After the parties were cleaned up there were those questions: how big is the damage for the brand, what do Saab have up their sleeve for the future? We knew about the 9-5 and the 9-4x but it was also quite clear that there was quite a lot of work to do to bring Saab back on track.

During such a rollacoaster of a sales process Saab could easily have bled out regarding manpower and knowledge. I don’t have exact numbers of how many employees left Saab during those months and I won’t blame anyone who had a good offer from elsewhere for leaving. We might have lost our favourite car maker, but the employees might have lost their livelihood. However, I got the impression that most stayed.

So today I’d like to give a big, prolonged applause to the Saab employees. You’re truly one of Saab’s biggest assets, if not the biggest. In fact, you are Saab. You kept working hard through turbulent times to make sure Saab could start right through into the new future. And now that the future is there you pull even more rabbits out of the hat.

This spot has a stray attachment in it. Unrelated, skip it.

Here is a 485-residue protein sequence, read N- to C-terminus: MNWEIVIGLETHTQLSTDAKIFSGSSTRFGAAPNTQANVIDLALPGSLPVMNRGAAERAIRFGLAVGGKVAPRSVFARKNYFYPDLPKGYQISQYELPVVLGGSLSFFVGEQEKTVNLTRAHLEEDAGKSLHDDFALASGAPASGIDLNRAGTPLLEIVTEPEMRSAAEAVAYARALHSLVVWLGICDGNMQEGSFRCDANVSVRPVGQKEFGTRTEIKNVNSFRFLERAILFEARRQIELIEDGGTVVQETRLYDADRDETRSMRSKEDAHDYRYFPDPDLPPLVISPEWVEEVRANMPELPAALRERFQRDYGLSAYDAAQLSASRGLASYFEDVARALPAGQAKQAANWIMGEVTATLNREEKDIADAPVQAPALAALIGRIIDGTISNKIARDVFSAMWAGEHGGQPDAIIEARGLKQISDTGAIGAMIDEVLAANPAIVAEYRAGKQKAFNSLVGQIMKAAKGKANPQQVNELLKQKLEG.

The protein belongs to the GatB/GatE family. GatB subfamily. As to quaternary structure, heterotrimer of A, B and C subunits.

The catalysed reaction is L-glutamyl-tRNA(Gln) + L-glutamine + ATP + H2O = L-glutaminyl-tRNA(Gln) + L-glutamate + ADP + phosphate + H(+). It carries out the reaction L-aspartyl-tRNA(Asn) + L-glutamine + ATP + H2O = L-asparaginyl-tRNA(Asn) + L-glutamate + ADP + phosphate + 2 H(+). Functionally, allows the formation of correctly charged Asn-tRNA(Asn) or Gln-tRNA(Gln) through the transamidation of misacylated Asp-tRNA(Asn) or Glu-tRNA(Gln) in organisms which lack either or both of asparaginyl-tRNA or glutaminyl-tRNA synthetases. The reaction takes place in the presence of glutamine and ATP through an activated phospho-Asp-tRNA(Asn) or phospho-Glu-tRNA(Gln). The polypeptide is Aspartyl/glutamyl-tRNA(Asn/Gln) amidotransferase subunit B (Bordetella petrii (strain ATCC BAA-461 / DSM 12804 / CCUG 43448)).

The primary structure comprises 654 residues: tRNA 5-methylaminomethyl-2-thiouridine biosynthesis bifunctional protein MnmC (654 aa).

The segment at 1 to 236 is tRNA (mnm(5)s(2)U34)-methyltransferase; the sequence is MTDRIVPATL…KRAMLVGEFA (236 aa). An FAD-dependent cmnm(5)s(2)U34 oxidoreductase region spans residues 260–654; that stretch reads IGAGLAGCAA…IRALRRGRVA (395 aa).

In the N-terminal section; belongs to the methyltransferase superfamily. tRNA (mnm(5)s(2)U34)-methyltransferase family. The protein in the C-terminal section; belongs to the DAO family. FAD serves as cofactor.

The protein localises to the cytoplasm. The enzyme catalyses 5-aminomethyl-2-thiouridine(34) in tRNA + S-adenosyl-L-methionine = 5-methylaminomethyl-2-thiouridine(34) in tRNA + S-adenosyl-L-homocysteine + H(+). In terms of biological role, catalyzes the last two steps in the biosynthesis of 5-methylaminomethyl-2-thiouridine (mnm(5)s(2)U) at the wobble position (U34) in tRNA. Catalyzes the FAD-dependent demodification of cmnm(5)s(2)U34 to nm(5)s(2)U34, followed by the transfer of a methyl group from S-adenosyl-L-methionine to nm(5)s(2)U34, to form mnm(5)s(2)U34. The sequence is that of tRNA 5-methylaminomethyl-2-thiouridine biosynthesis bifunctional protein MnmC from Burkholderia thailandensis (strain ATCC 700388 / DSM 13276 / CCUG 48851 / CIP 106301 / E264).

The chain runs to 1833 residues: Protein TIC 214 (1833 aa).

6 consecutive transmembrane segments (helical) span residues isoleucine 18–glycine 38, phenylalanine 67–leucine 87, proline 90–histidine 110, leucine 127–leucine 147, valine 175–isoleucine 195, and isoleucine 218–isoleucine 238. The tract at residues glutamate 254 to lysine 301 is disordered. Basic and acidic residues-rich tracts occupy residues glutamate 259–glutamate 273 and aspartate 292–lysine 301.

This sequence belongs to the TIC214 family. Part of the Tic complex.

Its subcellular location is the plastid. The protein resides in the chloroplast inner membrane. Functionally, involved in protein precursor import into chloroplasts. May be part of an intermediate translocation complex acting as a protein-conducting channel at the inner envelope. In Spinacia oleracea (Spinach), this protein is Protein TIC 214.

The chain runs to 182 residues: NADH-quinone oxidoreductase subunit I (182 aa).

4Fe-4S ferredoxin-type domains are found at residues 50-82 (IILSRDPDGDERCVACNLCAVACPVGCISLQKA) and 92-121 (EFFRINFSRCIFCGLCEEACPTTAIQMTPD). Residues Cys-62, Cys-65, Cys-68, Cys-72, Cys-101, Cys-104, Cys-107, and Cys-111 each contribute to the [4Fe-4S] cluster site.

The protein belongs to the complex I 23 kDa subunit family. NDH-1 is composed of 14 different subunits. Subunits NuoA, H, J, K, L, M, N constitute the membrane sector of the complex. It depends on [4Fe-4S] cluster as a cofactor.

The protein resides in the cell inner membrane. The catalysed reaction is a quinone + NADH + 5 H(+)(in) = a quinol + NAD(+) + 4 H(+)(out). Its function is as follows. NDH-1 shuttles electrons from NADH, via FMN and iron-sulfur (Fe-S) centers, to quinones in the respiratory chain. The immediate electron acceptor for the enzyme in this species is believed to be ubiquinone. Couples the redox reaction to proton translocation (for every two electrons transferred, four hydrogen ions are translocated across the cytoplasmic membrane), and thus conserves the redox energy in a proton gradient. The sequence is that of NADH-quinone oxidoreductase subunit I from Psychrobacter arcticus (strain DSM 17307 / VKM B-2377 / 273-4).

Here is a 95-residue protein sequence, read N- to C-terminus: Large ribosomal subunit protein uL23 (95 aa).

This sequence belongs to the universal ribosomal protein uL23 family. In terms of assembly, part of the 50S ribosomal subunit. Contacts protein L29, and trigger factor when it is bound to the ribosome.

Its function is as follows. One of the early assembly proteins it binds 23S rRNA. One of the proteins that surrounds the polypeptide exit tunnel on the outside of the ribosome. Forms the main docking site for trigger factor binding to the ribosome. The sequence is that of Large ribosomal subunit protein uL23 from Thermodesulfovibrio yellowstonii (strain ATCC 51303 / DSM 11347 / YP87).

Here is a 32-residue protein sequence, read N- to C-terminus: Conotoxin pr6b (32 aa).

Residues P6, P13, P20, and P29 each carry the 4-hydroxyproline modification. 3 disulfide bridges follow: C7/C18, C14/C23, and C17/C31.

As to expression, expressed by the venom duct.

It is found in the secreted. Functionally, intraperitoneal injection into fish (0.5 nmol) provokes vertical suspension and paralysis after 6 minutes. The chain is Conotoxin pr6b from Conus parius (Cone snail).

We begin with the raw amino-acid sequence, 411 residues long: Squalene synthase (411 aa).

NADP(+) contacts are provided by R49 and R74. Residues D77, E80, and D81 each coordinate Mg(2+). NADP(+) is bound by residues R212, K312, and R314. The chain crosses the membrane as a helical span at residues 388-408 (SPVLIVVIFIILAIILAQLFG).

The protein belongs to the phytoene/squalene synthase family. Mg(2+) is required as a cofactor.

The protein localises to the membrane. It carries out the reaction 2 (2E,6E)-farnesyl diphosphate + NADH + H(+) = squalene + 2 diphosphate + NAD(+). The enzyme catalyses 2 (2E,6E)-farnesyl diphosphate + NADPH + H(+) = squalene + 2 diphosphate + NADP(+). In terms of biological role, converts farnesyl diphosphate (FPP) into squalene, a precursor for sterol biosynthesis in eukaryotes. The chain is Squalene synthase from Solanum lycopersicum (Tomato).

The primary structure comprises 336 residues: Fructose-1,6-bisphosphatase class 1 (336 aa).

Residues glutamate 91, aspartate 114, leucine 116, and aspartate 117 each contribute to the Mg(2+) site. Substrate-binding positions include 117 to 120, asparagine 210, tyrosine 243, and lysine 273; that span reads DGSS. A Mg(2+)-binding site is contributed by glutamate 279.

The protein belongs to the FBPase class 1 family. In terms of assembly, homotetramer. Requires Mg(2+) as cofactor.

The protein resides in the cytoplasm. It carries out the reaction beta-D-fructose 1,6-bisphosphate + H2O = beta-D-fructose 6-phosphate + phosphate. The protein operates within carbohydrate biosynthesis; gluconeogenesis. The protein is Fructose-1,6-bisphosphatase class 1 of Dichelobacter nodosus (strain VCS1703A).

Thanks for that.

During the last year we have learned about of many great things Saab had/has in development even beyond those new models. Sub 120g CO2 TTiD, eAAM and a new 9-3 by 2012 to name just a few. It makes me quite confident that Saab has the capability to survive in today’s automotive landscape. That again made clear how much creative engineering energy there is at Trollhättan.

Thanks for that.

You gave me a lot of great Saabs over the years. Some gave me special memories, some of them got me out of tricky situations but all of them gave me a great ride and a lot of fun.

Thanks for that.

Every time I got to meet Saab employees in person or virtually, with the latest example being the Arctic Experience, you made me feel like I belong to a family. The Saab family. It’s more than just being kind to a customer, there is more warmth in the relationship.

Thanks for that.

So have a great party this week and celebrate yourself. You truly deserve it.

Monday Snippets

For those Swedes who like their cars to be green, Preem are launching a new diesel variant that’s either 16% or 20% more environmentally friendly (depending on how you read the literature).

Describing the development of the product, which hits the market in April, as “unique”, the firm claims that Preem Evolution diesel reduces carbon dioxide emissions by 16 percent due to the fact that a fifth of the raw material is tall oil.